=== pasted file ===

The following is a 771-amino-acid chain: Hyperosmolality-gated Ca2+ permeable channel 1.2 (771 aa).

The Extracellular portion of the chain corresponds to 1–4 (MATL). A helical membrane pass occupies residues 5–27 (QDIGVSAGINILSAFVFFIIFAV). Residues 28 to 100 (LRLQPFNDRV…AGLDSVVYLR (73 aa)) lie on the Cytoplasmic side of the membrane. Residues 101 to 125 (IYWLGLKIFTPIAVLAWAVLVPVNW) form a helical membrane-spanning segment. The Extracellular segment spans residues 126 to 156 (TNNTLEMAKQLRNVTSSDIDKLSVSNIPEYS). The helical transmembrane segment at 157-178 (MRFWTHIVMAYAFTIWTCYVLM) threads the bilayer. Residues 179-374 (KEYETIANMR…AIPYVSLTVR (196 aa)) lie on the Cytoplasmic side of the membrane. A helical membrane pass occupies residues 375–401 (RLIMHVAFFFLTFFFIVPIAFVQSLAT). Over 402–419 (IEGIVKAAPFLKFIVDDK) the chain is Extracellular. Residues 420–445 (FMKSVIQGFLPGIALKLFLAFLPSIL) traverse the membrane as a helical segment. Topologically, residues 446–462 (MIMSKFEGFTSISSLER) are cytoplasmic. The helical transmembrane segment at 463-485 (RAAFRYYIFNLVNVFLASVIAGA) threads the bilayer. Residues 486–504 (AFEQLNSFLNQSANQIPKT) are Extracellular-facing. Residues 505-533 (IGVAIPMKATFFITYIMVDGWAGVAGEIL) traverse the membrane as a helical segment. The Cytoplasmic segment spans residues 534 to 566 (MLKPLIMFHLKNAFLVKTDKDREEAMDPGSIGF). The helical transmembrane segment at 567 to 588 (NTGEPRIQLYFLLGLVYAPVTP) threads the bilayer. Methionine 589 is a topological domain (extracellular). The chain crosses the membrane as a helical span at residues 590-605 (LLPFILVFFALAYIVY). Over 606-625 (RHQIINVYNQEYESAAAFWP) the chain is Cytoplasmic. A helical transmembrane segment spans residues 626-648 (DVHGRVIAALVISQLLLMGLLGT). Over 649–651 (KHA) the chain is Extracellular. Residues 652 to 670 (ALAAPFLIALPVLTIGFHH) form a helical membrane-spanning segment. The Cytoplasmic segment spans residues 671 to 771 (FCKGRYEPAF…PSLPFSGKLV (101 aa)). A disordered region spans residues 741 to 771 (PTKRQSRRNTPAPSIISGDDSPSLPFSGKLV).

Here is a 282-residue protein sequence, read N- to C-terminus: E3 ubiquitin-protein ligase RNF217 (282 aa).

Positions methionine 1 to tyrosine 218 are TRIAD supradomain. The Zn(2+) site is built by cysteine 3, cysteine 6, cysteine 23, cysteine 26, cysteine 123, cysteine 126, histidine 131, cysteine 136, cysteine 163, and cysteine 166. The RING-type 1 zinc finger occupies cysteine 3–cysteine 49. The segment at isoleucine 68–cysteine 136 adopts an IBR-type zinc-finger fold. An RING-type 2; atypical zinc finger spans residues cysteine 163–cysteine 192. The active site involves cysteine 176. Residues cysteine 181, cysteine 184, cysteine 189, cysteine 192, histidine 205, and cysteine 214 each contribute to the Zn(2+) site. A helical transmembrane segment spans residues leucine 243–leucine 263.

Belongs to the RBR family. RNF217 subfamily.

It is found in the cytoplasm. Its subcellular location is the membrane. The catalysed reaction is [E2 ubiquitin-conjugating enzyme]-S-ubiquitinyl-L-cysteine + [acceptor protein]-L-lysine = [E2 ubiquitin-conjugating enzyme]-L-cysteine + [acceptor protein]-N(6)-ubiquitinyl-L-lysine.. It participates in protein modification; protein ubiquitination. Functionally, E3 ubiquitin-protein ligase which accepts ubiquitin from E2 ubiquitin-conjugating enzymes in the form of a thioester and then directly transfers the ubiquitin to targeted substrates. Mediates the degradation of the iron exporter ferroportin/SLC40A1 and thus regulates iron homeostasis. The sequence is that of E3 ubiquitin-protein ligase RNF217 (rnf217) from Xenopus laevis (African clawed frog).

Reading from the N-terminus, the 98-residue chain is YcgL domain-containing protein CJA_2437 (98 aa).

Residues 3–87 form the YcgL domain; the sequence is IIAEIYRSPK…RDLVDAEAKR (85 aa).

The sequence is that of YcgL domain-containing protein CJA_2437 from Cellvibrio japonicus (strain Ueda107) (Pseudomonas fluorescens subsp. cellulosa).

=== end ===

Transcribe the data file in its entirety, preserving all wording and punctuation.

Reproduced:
The following is a 771-amino-acid chain: Hyperosmolality-gated Ca2+ permeable channel 1.2 (771 aa).

The Extracellular portion of the chain corresponds to 1–4 (MATL). A helical membrane pass occupies residues 5–27 (QDIGVSAGINILSAFVFFIIFAV). Residues 28 to 100 (LRLQPFNDRV…AGLDSVVYLR (73 aa)) lie on the Cytoplasmic side of the membrane. Residues 101 to 125 (IYWLGLKIFTPIAVLAWAVLVPVNW) form a helical membrane-spanning segment. The Extracellular segment spans residues 126 to 156 (TNNTLEMAKQLRNVTSSDIDKLSVSNIPEYS). The helical transmembrane segment at 157-178 (MRFWTHIVMAYAFTIWTCYVLM) threads the bilayer. Residues 179-374 (KEYETIANMR…AIPYVSLTVR (196 aa)) lie on the Cytoplasmic side of the membrane. A helical membrane pass occupies residues 375–401 (RLIMHVAFFFLTFFFIVPIAFVQSLAT). Over 402–419 (IEGIVKAAPFLKFIVDDK) the chain is Extracellular. Residues 420–445 (FMKSVIQGFLPGIALKLFLAFLPSIL) traverse the membrane as a helical segment. Topologically, residues 446–462 (MIMSKFEGFTSISSLER) are cytoplasmic. The helical transmembrane segment at 463-485 (RAAFRYYIFNLVNVFLASVIAGA) threads the bilayer. Residues 486–504 (AFEQLNSFLNQSANQIPKT) are Extracellular-facing. Residues 505-533 (IGVAIPMKATFFITYIMVDGWAGVAGEIL) traverse the membrane as a helical segment. The Cytoplasmic segment spans residues 534 to 566 (MLKPLIMFHLKNAFLVKTDKDREEAMDPGSIGF). The helical transmembrane segment at 567 to 588 (NTGEPRIQLYFLLGLVYAPVTP) threads the bilayer. Methionine 589 is a topological domain (extracellular). The chain crosses the membrane as a helical span at residues 590-605 (LLPFILVFFALAYIVY). Over 606-625 (RHQIINVYNQEYESAAAFWP) the chain is Cytoplasmic. A helical transmembrane segment spans residues 626-648 (DVHGRVIAALVISQLLLMGLLGT). Over 649–651 (KHA) the chain is Extracellular. Residues 652 to 670 (ALAAPFLIALPVLTIGFHH) form a helical membrane-spanning segment. The Cytoplasmic segment spans residues 671 to 771 (FCKGRYEPAF…PSLPFSGKLV (101 aa)). A disordered region spans residues 741 to 771 (PTKRQSRRNTPAPSIISGDDSPSLPFSGKLV).

Here is a 282-residue protein sequence, read N- to C-terminus: E3 ubiquitin-protein ligase RNF217 (282 aa).

Positions methionine 1 to tyrosine 218 are TRIAD supradomain. The Zn(2+) site is built by cysteine 3, cysteine 6, cysteine 23, cysteine 26, cysteine 123, cysteine 126, histidine 131, cysteine 136, cysteine 163, and cysteine 166. The RING-type 1 zinc finger occupies cysteine 3–cysteine 49. The segment at isoleucine 68–cysteine 136 adopts an IBR-type zinc-finger fold. An RING-type 2; atypical zinc finger spans residues cysteine 163–cysteine 192. The active site involves cysteine 176. Residues cysteine 181, cysteine 184, cysteine 189, cysteine 192, histidine 205, and cysteine 214 each contribute to the Zn(2+) site. A helical transmembrane segment spans residues leucine 243–leucine 263.

Belongs to the RBR family. RNF217 subfamily.

It is found in the cytoplasm. Its subcellular location is the membrane. The catalysed reaction is [E2 ubiquitin-conjugating enzyme]-S-ubiquitinyl-L-cysteine + [acceptor protein]-L-lysine = [E2 ubiquitin-conjugating enzyme]-L-cysteine + [acceptor protein]-N(6)-ubiquitinyl-L-lysine.. It participates in protein modification; protein ubiquitination. Functionally, E3 ubiquitin-protein ligase which accepts ubiquitin from E2 ubiquitin-conjugating enzymes in the form of a thioester and then directly transfers the ubiquitin to targeted substrates. Mediates the degradation of the iron exporter ferroportin/SLC40A1 and thus regulates iron homeostasis. The sequence is that of E3 ubiquitin-protein ligase RNF217 (rnf217) from Xenopus laevis (African clawed frog).

Reading from the N-terminus, the 98-residue chain is YcgL domain-containing protein CJA_2437 (98 aa).

Residues 3–87 form the YcgL domain; the sequence is IIAEIYRSPK…RDLVDAEAKR (85 aa).

The sequence is that of YcgL domain-containing protein CJA_2437 from Cellvibrio japonicus (strain Ueda107) (Pseudomonas fluorescens subsp. cellulosa).